Statistical analyses were performed to establish associations between plasma biomarkers and clinical indices. Nonparametric data were expressed as median and interquartile range (IQR) and compared using Wilcoxon matched-pairs test with Dunn’s correction for 2 paired groups and Friedman's test for 3 paired groups. Parametric data were expressed as mean standard error of the mean (SEM) and compared using a paired Student's -test. Correlations between variables were assessed using Spearman analysis. values of <0.05 were considered significant. Multivariate binary logistic regression was used to determine associations between patient characteristics and plasma biomarker values and, in particular, to assess independence of effects. Patient characteristics and assay values were, generally, parametric in distribution; those that were not were log10 transformed. As outcome is binary but duration of level 3 care is a continuous variable, duration of care was divided into quartiles and expressed as level 3 care > median (19.8 h). Data were expressed as odds ratio with 95% confidence interval. Excel 2007 (Microsoft, CA), Prism v5.04 (Graphpad software, CA), and SPSS v17.0 (IBM, CA) were used for analyses. Statistical advice was obtained from the Department of Medical Statistics, Royal Brompton and Harefield NHS Foundation Trust.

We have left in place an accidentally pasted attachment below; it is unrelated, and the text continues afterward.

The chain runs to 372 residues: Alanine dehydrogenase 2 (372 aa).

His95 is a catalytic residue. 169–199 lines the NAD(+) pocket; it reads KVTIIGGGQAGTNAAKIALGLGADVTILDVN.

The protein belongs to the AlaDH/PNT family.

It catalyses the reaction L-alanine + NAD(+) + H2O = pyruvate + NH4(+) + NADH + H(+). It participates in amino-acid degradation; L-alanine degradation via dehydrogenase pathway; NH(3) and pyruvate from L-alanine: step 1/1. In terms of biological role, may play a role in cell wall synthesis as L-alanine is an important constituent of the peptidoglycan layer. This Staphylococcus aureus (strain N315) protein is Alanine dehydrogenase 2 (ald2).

3. Results

3.1. Patient Characteristics

The demographics, clinical characteristics, operative variables, and postoperative outcomes of the patient population ( , 62.3% men) are shown in Table 1. In comparison to the average patient undergoing snCPB in the UK, these patients were older and generally underwent more complex surgery yet survival was comparable to the national average [28]. Ischemic time of 85.5 min (IQR 67–108) was similar to mean aortic cross clamping time (85–87 min) reported in a recent study with patients of similar complexity [29]. Postoperative systemic inflammation was confirmed by significant elevations in plasma levels of IL-8 ( ) 2 h after snCPB and CRP ( ) measured postoperatively on day one (Table 1). Median duration of level 3 care required was 19.3 h (IQR 13.7–40.8), and hospital LOS was 8.9 days (IQR 7.2–13.1). Overall hospital mortality was 5%.

tab1
Table 1: The main clinical and biochemical characteristics, operative variables, and postoperative outcomes of study patientsa.
3.2. Plasma Levels of sRAGE and S100A8/9 Increased after snCPB